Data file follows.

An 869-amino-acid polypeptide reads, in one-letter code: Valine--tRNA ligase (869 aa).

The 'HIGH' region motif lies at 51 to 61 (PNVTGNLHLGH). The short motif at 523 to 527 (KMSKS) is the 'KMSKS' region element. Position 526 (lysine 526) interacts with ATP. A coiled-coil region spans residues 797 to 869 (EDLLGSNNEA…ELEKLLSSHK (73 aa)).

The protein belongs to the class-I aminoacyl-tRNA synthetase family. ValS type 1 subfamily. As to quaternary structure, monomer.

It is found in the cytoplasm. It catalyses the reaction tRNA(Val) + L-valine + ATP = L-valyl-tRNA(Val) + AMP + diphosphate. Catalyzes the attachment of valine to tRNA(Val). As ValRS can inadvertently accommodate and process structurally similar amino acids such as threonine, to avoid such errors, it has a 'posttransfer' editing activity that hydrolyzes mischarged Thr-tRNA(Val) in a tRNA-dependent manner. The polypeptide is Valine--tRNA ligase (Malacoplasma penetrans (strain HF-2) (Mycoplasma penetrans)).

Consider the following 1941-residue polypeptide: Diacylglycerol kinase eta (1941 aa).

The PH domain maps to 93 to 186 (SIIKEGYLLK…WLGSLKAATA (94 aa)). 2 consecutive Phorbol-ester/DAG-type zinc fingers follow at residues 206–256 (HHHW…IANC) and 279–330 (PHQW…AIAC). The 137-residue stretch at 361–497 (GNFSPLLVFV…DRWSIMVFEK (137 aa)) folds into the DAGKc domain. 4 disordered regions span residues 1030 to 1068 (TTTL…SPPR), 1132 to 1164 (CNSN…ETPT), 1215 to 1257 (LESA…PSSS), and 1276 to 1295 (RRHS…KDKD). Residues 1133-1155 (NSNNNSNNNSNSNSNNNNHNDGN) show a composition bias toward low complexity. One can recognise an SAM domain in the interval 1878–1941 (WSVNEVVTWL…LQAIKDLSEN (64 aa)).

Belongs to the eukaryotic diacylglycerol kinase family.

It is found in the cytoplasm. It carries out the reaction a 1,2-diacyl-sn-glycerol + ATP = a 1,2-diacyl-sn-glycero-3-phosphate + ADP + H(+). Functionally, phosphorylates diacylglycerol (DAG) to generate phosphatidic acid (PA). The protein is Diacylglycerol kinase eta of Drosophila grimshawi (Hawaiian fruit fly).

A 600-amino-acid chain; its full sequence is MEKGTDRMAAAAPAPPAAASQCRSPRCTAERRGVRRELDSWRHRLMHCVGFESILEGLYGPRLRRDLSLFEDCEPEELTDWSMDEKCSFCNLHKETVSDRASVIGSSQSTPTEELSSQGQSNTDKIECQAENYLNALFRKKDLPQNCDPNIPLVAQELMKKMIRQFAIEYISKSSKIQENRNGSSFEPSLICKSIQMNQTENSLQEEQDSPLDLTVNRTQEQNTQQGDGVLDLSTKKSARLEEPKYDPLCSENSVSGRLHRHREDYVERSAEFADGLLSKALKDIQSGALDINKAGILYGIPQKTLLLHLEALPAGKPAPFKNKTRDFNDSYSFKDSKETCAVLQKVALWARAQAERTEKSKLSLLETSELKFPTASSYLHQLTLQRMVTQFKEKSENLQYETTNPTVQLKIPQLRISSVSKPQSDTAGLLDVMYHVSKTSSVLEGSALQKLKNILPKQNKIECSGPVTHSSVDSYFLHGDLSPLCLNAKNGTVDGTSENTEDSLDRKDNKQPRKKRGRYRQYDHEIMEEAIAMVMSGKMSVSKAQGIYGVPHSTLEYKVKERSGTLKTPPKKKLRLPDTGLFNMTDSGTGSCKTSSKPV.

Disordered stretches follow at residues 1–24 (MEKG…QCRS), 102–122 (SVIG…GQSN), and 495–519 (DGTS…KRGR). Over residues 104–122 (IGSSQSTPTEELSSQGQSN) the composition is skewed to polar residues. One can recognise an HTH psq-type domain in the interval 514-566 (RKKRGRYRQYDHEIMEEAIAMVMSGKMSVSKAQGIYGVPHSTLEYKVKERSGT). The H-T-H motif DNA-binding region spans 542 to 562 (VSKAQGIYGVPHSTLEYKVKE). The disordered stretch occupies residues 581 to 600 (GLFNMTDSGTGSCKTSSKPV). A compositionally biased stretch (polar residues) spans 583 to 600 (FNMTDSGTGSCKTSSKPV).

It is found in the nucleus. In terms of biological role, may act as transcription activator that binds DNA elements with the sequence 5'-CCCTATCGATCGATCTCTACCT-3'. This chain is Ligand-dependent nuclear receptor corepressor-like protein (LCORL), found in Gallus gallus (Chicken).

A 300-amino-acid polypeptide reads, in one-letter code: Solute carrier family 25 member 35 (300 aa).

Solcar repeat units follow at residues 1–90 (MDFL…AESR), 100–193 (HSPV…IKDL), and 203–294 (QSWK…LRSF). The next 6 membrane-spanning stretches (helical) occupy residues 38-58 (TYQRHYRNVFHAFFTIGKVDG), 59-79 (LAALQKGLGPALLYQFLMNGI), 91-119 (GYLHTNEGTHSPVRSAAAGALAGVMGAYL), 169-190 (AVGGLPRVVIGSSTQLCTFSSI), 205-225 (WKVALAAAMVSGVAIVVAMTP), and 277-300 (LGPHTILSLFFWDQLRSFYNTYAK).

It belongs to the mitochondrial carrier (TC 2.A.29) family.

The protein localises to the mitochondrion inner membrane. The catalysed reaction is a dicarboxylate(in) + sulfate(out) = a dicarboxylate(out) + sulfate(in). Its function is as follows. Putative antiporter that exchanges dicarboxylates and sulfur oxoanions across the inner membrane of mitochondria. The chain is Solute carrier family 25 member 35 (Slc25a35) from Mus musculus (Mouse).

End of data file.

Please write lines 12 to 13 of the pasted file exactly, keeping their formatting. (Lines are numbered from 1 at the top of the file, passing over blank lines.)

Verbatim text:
A 300-amino-acid polypeptide reads, in one-letter code: Solute carrier family 25 member 35 (300 aa).

Solcar repeat units follow at residues 1–90 (MDFL…AESR), 100–193 (HSPV…IKDL), and 203–294 (QSWK…LRSF). The next 6 membrane-spanning stretches (helical) occupy residues 38-58 (TYQRHYRNVFHAFFTIGKVDG), 59-79 (LAALQKGLGPALLYQFLMNGI), 91-119 (GYLHTNEGTHSPVRSAAAGALAGVMGAYL), 169-190 (AVGGLPRVVIGSSTQLCTFSSI), 205-225 (WKVALAAAMVSGVAIVVAMTP), and 277-300 (LGPHTILSLFFWDQLRSFYNTYAK).